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Volume 24 No. 156
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Broncos Had Plan In Place For Bowlen's Absence, Taking "Business As Usual" Approach

Following the decision by Broncos Owner Pat Bowlen to cede control of the organization due to Alzheimer's disease, the team yesterday said that everything "remains on course," according to Frank Schwab of YAHOO SPORTS. Bowlen had plans in place to "put the team into a trust, and the plan is for ownership to stay in the family." Broncos President & CEO Joe Ellis will "assume day-to-day business operations -- but he had been doing that for a while as Bowlen's health deteriorated." Broncos Exec VP/Football Operations John Elway will "continue to run the front office." Ellis said that the plan is for one of Bowlen's seven children to "'earn the right' to one day run the team." But Schwab noted it is "mostly business as usual for the Broncos right now" (, 7/23). Elway said that there are "no plans for him to own the team" (DENVER POST, 7/24). NFL Network's Michael Silver said Broncos fans should feel "pretty good where the franchise is." Silver said Ellis and Elway are "not only very good at what they do," but also serve as "custodians of this franchise and of Bowlen's legacy." Silver said Elway told him that Bowlen is "grateful that the franchise he's now leaving behind is in such a good and healthy place" ("NFL Total Access," NFL Network, 7/23). ESPN's J.A. Adande said, "It seems like they're in a good place, and he set them up to succeed after he stepped down. But I just always wonder can it continue without that iconic figure at the top" ("Around The Horn," ESPN, 7/23).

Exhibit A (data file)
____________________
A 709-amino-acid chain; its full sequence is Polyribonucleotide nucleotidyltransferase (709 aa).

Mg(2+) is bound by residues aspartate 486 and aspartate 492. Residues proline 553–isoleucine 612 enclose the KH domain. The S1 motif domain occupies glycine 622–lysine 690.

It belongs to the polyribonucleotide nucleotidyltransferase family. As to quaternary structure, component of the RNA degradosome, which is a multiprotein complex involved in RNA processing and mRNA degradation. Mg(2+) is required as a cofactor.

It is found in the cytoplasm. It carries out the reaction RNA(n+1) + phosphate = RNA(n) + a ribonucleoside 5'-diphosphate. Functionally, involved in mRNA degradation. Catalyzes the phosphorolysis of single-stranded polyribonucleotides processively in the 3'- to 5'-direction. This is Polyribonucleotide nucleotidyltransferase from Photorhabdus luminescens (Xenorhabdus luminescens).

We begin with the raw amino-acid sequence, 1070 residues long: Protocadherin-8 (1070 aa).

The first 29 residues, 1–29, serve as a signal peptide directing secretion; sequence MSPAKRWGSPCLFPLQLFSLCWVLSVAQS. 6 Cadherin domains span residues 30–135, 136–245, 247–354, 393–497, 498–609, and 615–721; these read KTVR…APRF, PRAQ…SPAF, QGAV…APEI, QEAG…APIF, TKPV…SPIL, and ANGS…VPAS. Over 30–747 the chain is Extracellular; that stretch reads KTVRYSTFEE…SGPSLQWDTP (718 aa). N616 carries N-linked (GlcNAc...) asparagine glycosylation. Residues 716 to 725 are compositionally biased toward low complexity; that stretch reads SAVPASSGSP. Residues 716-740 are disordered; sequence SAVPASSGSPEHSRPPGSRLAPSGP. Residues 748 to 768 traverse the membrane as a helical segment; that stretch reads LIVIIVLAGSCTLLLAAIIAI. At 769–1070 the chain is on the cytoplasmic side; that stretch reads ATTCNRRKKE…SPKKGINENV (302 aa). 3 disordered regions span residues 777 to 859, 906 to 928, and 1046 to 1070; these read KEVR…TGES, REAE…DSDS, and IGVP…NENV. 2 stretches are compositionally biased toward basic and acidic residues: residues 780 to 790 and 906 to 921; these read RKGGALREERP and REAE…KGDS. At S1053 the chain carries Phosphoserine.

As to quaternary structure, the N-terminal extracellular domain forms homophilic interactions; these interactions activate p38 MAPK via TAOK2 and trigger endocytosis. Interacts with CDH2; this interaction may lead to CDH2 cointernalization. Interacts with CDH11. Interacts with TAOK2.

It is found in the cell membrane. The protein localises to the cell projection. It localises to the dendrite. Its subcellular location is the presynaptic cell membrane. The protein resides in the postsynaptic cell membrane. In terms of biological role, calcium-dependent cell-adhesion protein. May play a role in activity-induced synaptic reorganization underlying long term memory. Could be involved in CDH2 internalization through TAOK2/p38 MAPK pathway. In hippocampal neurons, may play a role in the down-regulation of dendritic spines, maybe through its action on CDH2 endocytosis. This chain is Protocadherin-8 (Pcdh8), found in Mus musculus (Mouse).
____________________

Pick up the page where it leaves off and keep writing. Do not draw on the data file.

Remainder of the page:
THIS ONE'S FOR PAT: In Denver, Mark Kiszla writes the decision for Bowlen to "step away from the family business in order to do right by the Broncos was as brave and selfless as it was difficult." There was "no exit conversation, ripe with made-for-the-movies melodrama." Instead, what Ellis revealed with a "peak behind the curtain at the toughest call of Bowlen's career was more true to the messy realities of growing old." It was a "series of talks during the course of several months among Bowlen, his family and team executives that slowly pulled together the loose strings of what needed to be done" (DENVER POST, 7/24). USA TODAY's Lindsay Jones notes though Bowlen's mental health "has been deteriorating in recent years, he remained a fixture at the team facility." He was "in his office nearly every day during training camp and the regular season and frequently watched practice from the sideline." Ellis: "He didn't walk through the door this morning, and that's hard for people. That's really hard for people here" (USA TODAY, 7/24).'s Jeff Legwold noted every person who works inside the Broncos' complex "knew this day was coming." Those "in and around the Broncos have always said Bowlen was 'stepping away,' choosing to let the people he has in place run the team in the way he hoped it would be operated" (, 7/23).